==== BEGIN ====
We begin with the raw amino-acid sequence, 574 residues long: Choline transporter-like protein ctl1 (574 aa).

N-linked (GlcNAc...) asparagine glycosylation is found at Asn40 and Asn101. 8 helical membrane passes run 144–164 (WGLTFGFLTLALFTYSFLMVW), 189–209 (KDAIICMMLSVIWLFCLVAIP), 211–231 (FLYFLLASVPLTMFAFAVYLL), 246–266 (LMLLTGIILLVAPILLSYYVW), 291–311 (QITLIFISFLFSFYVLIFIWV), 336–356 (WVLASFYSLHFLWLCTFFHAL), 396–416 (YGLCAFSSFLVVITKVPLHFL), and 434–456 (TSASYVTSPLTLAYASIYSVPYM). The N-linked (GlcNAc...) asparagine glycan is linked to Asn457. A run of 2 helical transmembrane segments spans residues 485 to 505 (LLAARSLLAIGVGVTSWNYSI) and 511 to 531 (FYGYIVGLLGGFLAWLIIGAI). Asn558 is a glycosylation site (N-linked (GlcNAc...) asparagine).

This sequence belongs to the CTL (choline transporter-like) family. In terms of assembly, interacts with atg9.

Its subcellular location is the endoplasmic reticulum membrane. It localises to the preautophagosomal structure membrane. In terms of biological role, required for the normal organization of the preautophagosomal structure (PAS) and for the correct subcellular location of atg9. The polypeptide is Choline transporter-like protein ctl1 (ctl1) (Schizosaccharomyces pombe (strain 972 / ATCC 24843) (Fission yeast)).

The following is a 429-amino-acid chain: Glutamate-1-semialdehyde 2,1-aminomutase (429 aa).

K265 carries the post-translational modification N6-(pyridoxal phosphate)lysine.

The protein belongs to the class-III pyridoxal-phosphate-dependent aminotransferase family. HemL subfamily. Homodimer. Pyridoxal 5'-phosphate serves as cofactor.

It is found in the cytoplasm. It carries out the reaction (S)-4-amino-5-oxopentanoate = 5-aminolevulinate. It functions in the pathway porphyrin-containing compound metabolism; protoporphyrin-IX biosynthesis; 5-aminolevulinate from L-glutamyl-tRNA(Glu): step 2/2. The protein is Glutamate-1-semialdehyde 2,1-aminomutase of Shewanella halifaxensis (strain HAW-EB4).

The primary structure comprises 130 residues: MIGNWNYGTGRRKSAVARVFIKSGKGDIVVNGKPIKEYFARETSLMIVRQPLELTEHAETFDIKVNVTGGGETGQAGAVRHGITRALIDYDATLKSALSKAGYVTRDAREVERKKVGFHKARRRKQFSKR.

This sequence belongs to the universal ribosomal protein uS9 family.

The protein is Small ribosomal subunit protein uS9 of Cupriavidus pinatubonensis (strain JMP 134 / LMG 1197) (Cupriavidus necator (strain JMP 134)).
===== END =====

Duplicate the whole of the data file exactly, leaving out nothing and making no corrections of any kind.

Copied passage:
We begin with the raw amino-acid sequence, 574 residues long: Choline transporter-like protein ctl1 (574 aa).

N-linked (GlcNAc...) asparagine glycosylation is found at Asn40 and Asn101. 8 helical membrane passes run 144–164 (WGLTFGFLTLALFTYSFLMVW), 189–209 (KDAIICMMLSVIWLFCLVAIP), 211–231 (FLYFLLASVPLTMFAFAVYLL), 246–266 (LMLLTGIILLVAPILLSYYVW), 291–311 (QITLIFISFLFSFYVLIFIWV), 336–356 (WVLASFYSLHFLWLCTFFHAL), 396–416 (YGLCAFSSFLVVITKVPLHFL), and 434–456 (TSASYVTSPLTLAYASIYSVPYM). The N-linked (GlcNAc...) asparagine glycan is linked to Asn457. A run of 2 helical transmembrane segments spans residues 485 to 505 (LLAARSLLAIGVGVTSWNYSI) and 511 to 531 (FYGYIVGLLGGFLAWLIIGAI). Asn558 is a glycosylation site (N-linked (GlcNAc...) asparagine).

This sequence belongs to the CTL (choline transporter-like) family. In terms of assembly, interacts with atg9.

Its subcellular location is the endoplasmic reticulum membrane. It localises to the preautophagosomal structure membrane. In terms of biological role, required for the normal organization of the preautophagosomal structure (PAS) and for the correct subcellular location of atg9. The polypeptide is Choline transporter-like protein ctl1 (ctl1) (Schizosaccharomyces pombe (strain 972 / ATCC 24843) (Fission yeast)).

The following is a 429-amino-acid chain: Glutamate-1-semialdehyde 2,1-aminomutase (429 aa).

K265 carries the post-translational modification N6-(pyridoxal phosphate)lysine.

The protein belongs to the class-III pyridoxal-phosphate-dependent aminotransferase family. HemL subfamily. Homodimer. Pyridoxal 5'-phosphate serves as cofactor.

It is found in the cytoplasm. It carries out the reaction (S)-4-amino-5-oxopentanoate = 5-aminolevulinate. It functions in the pathway porphyrin-containing compound metabolism; protoporphyrin-IX biosynthesis; 5-aminolevulinate from L-glutamyl-tRNA(Glu): step 2/2. The protein is Glutamate-1-semialdehyde 2,1-aminomutase of Shewanella halifaxensis (strain HAW-EB4).

The primary structure comprises 130 residues: MIGNWNYGTGRRKSAVARVFIKSGKGDIVVNGKPIKEYFARETSLMIVRQPLELTEHAETFDIKVNVTGGGETGQAGAVRHGITRALIDYDATLKSALSKAGYVTRDAREVERKKVGFHKARRRKQFSKR.

This sequence belongs to the universal ribosomal protein uS9 family.

The protein is Small ribosomal subunit protein uS9 of Cupriavidus pinatubonensis (strain JMP 134 / LMG 1197) (Cupriavidus necator (strain JMP 134)).